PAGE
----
From the Mail Room: How Do I Know Which Book Promo Sites Are Legit?

mail-room-author-emails-office-899351_960_720A reader sent in this question:

I was wondering if you could please help me. My 5 free days with Amazon KDP Select is up, so I’m still way within the 90 enrollment period.

There seems to be many ‘book promotion’ sites, where the bought Kindle can be advertised through their website, tweets, etc. However, most of these do not specify that it is a one-off fee. My hesitation is submitting my book details to lots of them which are affordable, but having extra taken out of my account on a monthly basis, when as far as I’m concerned, it has only been a one-off payment.

Are such book promotion places generally legitimate? I have used the Facebook campaign ads, but so far with no real success. I’m trying to decide what my next step should be.

Many thanks.

Here’s the answer from our awesome team of authors:

Thanks for contacting Indies Unlimited.

Running promotions on sites external from Amazon doesn’t really have anything to do with being in KDP Select, so I’m not sure why that is a concern – other than the fact that you won’t be able to run your books for free since you used up those days. You should still be able to price your book at 99 cents and take advantage of the many promo sites that are out there (and some of them are free). If you’re unsure about how to go about purchasing promotion, this article covers that.

I’m not certain which promotional outlets you’re looking at, but most places have you pick a day or a range of days. They only charge you for the day(s) you sign up for.

If you go to our site and click on the tab “Book Promo Sites” – while we do not endorse any particular site, those sites have been vetted and used by at least some of our staff. We would not list them on the site if they took advantage of authors. We cannot state that any of them perform a certain way, so you may or may not have success, but they are not known to scam authors.

If you are unsure of a site, we recommend the following:

·         Check their Alexa Ranking.

·         Search to see if they have complaints against them by Googling the sites name along with the word “complaint” or “scam”.

·         Learn How to Spot a Scam.

·         Ask for recommendations based on your genre(s) in author groups or even in our Facebook Group.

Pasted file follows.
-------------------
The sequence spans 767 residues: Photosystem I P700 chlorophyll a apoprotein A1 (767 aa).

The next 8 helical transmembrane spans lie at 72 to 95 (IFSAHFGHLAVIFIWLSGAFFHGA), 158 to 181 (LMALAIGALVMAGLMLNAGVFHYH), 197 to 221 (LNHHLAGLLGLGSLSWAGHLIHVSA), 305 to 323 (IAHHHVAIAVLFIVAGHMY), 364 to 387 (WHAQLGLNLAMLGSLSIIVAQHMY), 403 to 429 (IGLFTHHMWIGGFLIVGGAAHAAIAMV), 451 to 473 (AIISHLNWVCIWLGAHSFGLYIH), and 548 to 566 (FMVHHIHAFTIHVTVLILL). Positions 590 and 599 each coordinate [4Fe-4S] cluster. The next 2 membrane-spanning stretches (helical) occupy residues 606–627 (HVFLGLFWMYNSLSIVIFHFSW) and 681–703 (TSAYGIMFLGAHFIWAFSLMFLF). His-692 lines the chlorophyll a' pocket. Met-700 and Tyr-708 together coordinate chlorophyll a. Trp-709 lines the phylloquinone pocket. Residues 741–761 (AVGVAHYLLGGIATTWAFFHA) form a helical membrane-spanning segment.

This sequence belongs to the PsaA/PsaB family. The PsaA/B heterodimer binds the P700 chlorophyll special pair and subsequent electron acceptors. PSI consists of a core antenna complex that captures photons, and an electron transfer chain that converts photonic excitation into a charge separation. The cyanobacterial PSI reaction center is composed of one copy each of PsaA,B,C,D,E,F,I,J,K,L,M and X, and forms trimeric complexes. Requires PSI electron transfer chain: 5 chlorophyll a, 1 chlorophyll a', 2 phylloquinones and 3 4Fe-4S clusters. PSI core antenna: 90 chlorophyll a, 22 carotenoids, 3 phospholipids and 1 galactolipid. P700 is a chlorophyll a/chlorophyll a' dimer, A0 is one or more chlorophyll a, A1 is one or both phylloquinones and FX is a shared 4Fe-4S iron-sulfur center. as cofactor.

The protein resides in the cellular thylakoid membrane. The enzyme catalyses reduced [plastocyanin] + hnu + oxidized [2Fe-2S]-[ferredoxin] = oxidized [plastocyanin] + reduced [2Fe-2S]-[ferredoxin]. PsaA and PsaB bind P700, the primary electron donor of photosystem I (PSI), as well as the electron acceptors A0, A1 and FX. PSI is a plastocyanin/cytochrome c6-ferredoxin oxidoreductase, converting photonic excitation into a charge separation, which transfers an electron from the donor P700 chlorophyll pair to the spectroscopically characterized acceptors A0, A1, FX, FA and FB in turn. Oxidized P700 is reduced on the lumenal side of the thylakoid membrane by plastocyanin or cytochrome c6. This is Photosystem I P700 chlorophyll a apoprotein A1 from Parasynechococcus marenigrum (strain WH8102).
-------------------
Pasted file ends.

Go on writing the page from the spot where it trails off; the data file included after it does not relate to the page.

I hope this answers your question.

All the best,

The Minions at IU

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8 thoughts on “From the Mail Room: How Do I Know Which Book Promo Sites Are Legit?”

  1. This tactic of hooking a buyer into recurring payments is not restricted to book review sites, and seems to be on the rise. My advice, having been caught up in it once, is read the fine print, and if there is even mention of a recurring or automatic payment, immediately log off that site and stay away from it. The only people who profit from such tactics are the people running the sites.

  2. I would stay away from external sites that charge you recurring payments for advertising. I think there are some sites that work as “clubs” or membership “groups” that offer a range of benefits for a recurring fee, with advertising being one of the benefits of the group.

    I would say that if a company wants to charge you a recurring fee, to put the date the fee is to be charged in your calendar, and maybe two days before that, in your calendar put a big note, all caps, LAST DAY BEFORE CHARGE, so you can remember to stop the service if you no longer want to participate. That way, if the advertising isn’t working, you can minimize your payments.

  3. One site I would like to warn people about being a scam is Choosy Bookworm. I recently paid $150 for their read and review program, which guarantees 40 interested readers. I received 10. No refund. No response to my emails. I took the initiative to email other authors in the program and they are having equally dismal results. Choosy Bookworm’s read and review program is a fraud. Avoid if possible.

      1. I also heard good things about the program years ago, but it’s clear that it’s no longer effective. An author I spoke with even contested it on her credit card because it did not in anyway deliver on what was promised. I was most disappointed by the lack of response when I complained.

  4. My favorites are Robin Reads, Ereader News Today, and Bargain Booksy. Having said that, it’s always interesting to me how some authors have fantastic results with sites other authors see no action from. I think it really has a lot to do with genre, and what the subscribers of a specific site are looking for.

  5. That’s too bad about Choosy. I had good luck with their read-and-review program, but that was quite some time ago, when he had just started it. Maybe life caught up with him, as it does with so many of us.

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